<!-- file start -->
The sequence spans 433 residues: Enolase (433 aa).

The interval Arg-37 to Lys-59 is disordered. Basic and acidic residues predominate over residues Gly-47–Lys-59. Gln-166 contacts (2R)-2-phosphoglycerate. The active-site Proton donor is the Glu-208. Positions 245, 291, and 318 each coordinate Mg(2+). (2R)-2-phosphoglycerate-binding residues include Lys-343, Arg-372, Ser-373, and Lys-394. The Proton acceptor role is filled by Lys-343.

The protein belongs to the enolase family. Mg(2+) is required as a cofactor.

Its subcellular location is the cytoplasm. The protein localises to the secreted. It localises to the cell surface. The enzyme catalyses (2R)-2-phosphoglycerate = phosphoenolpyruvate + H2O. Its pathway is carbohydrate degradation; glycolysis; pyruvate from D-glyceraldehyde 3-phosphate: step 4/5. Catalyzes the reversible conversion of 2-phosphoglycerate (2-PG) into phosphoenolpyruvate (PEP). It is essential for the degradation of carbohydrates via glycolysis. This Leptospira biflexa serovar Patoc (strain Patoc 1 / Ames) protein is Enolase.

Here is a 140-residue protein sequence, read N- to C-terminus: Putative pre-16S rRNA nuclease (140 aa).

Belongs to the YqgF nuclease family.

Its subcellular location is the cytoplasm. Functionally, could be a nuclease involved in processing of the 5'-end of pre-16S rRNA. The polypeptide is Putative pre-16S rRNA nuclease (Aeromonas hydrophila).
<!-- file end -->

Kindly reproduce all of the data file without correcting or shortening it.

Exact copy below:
The sequence spans 433 residues: Enolase (433 aa).

The interval Arg-37 to Lys-59 is disordered. Basic and acidic residues predominate over residues Gly-47–Lys-59. Gln-166 contacts (2R)-2-phosphoglycerate. The active-site Proton donor is the Glu-208. Positions 245, 291, and 318 each coordinate Mg(2+). (2R)-2-phosphoglycerate-binding residues include Lys-343, Arg-372, Ser-373, and Lys-394. The Proton acceptor role is filled by Lys-343.

The protein belongs to the enolase family. Mg(2+) is required as a cofactor.

Its subcellular location is the cytoplasm. The protein localises to the secreted. It localises to the cell surface. The enzyme catalyses (2R)-2-phosphoglycerate = phosphoenolpyruvate + H2O. Its pathway is carbohydrate degradation; glycolysis; pyruvate from D-glyceraldehyde 3-phosphate: step 4/5. Catalyzes the reversible conversion of 2-phosphoglycerate (2-PG) into phosphoenolpyruvate (PEP). It is essential for the degradation of carbohydrates via glycolysis. This Leptospira biflexa serovar Patoc (strain Patoc 1 / Ames) protein is Enolase.

Here is a 140-residue protein sequence, read N- to C-terminus: Putative pre-16S rRNA nuclease (140 aa).

Belongs to the YqgF nuclease family.

Its subcellular location is the cytoplasm. Functionally, could be a nuclease involved in processing of the 5'-end of pre-16S rRNA. The polypeptide is Putative pre-16S rRNA nuclease (Aeromonas hydrophila).